Eddie Cheatham

Sen. Eddie Cheatham

Since the state of Arkansas began selling lottery tickets in 2009, about 30,000 students each year have received Academic Challenge Scholarships paid for with proceeds from the lottery.

However, revenue generated by lottery sales has steadily dropped off, from more than $100 million annually in the first years to about $90 million. As a consequence, the legislature this year restructured the way scholarships are awarded, to ensure that there is sufficient money in the program to pay for scholarships for all eligible students. Therefore, when graduating high school seniors qualify for lottery scholarships, their families will know with certainty the amounts the students will receive in each year they are in higher education.

In 2014 the next major question facing lottery officials will be whether or not to add electronic bingo and lottery games that an individual plays on a computer monitor. States that have added monitor games have increased lottery revenue dramatically.

However, many elected officials and religious leaders strongly oppose the idea of state government encouraging people to play a lottery game on a video monitor. They cite studies from other states that show that people with gambling problems often abuse monitor games.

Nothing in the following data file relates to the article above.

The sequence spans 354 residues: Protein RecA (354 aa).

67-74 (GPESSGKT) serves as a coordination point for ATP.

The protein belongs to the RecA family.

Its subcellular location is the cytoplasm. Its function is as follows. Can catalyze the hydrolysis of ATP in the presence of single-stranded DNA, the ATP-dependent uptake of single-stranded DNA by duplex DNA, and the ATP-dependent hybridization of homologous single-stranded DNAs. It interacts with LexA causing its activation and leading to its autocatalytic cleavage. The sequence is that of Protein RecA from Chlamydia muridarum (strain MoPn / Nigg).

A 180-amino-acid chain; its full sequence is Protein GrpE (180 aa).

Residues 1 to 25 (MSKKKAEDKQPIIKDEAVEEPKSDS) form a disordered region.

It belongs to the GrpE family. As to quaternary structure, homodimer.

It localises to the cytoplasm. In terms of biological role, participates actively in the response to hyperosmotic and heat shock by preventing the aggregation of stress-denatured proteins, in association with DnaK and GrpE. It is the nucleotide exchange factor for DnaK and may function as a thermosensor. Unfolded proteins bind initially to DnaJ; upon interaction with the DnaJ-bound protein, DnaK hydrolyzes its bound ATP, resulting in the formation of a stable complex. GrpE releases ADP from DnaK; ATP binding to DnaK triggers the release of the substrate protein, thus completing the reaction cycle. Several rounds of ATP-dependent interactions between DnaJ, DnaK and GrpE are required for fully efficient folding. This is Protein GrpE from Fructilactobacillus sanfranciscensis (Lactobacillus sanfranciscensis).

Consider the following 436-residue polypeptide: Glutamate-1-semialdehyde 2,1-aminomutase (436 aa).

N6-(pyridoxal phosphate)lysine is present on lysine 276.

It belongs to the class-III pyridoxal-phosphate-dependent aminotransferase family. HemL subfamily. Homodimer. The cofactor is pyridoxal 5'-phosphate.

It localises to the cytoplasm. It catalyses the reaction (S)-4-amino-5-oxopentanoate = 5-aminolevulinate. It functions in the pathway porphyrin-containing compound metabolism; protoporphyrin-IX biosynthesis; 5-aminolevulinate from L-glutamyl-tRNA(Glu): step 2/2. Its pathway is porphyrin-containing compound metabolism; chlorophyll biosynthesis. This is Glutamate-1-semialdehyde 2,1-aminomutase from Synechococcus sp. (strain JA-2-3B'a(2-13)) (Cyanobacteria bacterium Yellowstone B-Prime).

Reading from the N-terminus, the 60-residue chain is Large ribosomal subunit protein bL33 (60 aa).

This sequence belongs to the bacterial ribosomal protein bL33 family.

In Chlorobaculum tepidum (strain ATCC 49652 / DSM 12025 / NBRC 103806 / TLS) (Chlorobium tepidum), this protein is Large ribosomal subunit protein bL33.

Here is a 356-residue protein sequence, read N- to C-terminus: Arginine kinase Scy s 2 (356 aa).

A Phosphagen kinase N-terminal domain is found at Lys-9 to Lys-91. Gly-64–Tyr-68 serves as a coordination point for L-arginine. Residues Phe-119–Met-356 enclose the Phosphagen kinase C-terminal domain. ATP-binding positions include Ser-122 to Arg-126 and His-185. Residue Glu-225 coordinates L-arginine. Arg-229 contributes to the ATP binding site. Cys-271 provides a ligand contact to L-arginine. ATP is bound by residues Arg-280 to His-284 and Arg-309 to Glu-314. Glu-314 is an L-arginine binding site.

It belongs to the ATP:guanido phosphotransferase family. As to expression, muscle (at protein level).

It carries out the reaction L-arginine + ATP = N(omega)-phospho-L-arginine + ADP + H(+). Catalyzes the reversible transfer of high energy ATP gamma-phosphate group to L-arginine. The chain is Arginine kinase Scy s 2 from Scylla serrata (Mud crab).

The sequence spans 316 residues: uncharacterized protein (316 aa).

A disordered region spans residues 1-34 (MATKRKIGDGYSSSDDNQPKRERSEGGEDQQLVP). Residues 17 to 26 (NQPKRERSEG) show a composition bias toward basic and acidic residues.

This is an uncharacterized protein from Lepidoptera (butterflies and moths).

A major difference between traditional lotteries and monitor games is the frequency of play. When you buy a lottery ticket like Mega Millions that pays off extraordinary amounts of money, you must wait several days or more until the winning numbers are announced. When you buy a scratch off ticket you know immediately whether you have won or lost, and experts say that the faster the pace of the game the greater the chances a person can get addicted to it. Electronic games generally are played at the fastest pace of all.

One reason that electronic games boost lottery revenue is that they are installed in clubs, bars and restaurants.

The retail outlets that currently sell lottery tickets in Arkansas are mainly grocery stores, convenience stores, liquor stores and gas stations. As of November there were 1,890 retail stores in Arkansas that sold lottery tickets and fewer than one percent were bars and restaurants. That is significantly less than the national average of 7.6 percent of lottery retailers that are bars and restaurants.

The attorney general has issued an opinion saying that he found no prohibitions against electronic monitor games either in state law or in Amendment 87, the constitutional amendment approved by Arkansas voters in 2008 that authorizes the lottery.